On the flyleaf Heather Morris’s The Tattooist of Auschwitz is ‘based on the powerful true story of Lale Sokolov’. You see that kind of affirmation attached to film titles. Lion, for example, was based on the screenplay of a book by Saroo Brierly and Larry Buttrose and it’s Saroo’s story that is told. Morris’s book is based on the screenplay she wrote based on the life of Lale Sokolov (Ludwig Eisenberg). Gita (Gisela Fuharmannova [Furnam]) also features as the love interest. The reader knows before reading the book that both survive the Nazi concentration camps. So this should be a life affirming book on the model of Ellie Wiesel’s Night and it’s worth quoting Wiesel here.
Never shall I forget that night, the first night in camp, that turned my life into one long night seven times sealed.
Never shall I forget the smoke.
Never shall I forget the small faces of the children whose bodies I saw transformed into smoke under a silent sky.
Never shall I forget those flames that consumed my faith forever.
Never shall I forget the nocturnal silence that deprived me for all eternity of the will to live.
Never shall I forget those moments that murdered my God and my soul and turned my dreams to ashes.
Never shall I forget those things, even were I condemned to live as long as God himself.
The problem I have with Heather Morris’s book is I find it forgettable. It’s a remarkable story of love and survival spanning countries and continents. We are at the heart of the Nazi genocide that killed six million Jews and millions of others. Lale was transported to Auschwitz on 13th April 1942 and his number was 34 407. Low numbers were a mark of success and it was Lale’s job to tattoo numbers on others. Gita was transported on the same day from Slovakia and her number 34 902 indicates they were on the same consignment of cattle trucks bound for Auschwitz. Think about that. Lale would be tattooing increasingly long numbers 6 666 666 before both of them escaped to the advancing Russians. In between their low numbers and the high numbers that follow is human ash. Those that have been forgotten and this book seek to commemorate.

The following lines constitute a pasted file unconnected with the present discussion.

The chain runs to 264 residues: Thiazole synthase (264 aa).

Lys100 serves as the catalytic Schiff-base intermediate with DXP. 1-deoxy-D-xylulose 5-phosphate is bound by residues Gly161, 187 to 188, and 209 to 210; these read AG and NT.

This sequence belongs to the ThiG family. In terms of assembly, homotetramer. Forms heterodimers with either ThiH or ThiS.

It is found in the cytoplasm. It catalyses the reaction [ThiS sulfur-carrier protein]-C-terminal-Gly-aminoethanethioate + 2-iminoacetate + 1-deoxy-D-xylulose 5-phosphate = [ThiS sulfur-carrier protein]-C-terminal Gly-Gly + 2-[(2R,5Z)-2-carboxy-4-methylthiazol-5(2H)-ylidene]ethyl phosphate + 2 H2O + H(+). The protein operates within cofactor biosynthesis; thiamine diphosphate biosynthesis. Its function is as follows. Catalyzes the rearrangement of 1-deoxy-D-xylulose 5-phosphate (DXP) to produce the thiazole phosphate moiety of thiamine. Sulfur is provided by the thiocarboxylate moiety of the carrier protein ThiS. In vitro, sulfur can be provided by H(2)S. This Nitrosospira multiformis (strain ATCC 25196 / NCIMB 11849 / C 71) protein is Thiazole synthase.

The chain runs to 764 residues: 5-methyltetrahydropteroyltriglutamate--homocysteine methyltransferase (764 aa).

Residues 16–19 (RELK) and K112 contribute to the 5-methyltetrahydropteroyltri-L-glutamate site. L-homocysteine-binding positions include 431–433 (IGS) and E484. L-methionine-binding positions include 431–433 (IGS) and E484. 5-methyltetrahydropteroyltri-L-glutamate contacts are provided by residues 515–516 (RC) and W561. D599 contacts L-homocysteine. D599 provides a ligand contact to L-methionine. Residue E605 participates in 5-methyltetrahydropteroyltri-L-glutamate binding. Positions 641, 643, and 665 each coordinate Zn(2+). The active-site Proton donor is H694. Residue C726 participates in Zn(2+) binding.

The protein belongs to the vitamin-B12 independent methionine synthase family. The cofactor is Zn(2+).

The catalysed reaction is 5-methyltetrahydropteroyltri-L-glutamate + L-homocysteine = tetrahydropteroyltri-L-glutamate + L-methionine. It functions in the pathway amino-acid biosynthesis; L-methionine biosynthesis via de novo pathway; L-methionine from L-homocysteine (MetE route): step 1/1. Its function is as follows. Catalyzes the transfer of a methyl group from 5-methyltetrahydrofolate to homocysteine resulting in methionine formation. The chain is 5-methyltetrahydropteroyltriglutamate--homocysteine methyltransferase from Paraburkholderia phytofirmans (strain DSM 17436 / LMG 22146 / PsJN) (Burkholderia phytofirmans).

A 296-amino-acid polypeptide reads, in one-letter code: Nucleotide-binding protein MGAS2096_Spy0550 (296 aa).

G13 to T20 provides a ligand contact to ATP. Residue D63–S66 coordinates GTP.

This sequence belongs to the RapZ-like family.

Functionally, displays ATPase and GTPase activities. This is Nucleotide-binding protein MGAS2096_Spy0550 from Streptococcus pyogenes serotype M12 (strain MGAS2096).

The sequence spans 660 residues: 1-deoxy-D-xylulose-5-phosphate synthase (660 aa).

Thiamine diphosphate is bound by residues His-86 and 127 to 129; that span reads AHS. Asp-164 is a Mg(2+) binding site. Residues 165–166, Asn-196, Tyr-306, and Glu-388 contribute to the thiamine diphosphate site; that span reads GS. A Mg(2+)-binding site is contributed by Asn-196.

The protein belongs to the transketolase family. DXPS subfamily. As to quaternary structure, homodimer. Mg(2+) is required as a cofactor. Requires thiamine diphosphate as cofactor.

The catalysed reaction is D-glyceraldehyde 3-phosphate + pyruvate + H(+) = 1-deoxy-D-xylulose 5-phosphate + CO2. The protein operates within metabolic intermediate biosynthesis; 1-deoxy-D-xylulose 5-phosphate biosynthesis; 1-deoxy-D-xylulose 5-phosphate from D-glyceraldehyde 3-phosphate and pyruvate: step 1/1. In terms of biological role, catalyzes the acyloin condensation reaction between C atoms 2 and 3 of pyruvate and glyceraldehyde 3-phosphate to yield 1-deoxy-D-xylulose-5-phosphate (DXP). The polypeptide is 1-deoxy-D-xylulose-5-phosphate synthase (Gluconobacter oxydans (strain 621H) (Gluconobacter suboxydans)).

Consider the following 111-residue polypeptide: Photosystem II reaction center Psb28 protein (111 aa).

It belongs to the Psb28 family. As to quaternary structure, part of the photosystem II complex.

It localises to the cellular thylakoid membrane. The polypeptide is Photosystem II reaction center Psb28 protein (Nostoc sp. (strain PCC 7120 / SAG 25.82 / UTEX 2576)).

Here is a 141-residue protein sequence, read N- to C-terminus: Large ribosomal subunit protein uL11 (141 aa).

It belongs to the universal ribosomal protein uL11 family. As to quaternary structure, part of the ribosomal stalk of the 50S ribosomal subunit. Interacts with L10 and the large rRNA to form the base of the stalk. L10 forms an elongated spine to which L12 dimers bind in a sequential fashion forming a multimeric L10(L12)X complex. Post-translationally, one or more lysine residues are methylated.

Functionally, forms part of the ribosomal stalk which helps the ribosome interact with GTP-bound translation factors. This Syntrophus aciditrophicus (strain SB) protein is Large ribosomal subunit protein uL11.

My problem with reading it can be summed up with this sentence take from an extract set in May 1943. ‘The selection process is taking place a small distance away.’ That jars with me. It should read ‘short distance away’.
The passage goes on,
‘They are too busy to pay attention to it. An arm and a piece of paper appear before them and they do their job. Over and over again. These prisoners are unusually quiet, perhaps sensing evil in the air.’
People that have been starved, beaten, stuffed into a cattle truck with no water or food, with not enough air and have to stand and pee and shit themselves, standing among the screams of those that die and are left among them. People that are shot and babies ripped from their arms. People that are ripped apart by guard dogs. These are not people that sense evil in the air. They are living it.
‘Lale looks up at Leon, who has turned pale. Barteski materialises behind them.
‘What do you think of our new doctor?’
‘Didn’t really introduce himself,’ murmurs Lale.
Barteski laughs. ‘This is one doctor you don’t want to be introduced to, trust me. I’m scared of him. The guys a creep.’
‘Do you know what he’s called?’
‘Mengele, Herr Doktor Josef Mengele. You should remember that name, Tatowierer.’
In the film version of this after the appearance of Doktor Mengele there’d be scary music. Here no need for scary music. It reads like a film script to me. Scratch the surface of the characters and you get more surface. Barteski in particular lacks depth. He’s not a character, he’s an ethnic German that arrived in Berlin and joined the Nazis Party and convicted mass murder. Here he talks like an American, ‘that guys a creep,’ and although he does commit the odd murder the way Lale manipulates him make him sound like a knockabout kind of guy you’d find in Abbot and Costello.
Jargon-filled prose is a kind of authorial self-harming. Here we have Lale going weak at the knees when he sees or meets or makes love to Gita. Cliché city. It gives me no pleasure to say authenticity deserves better.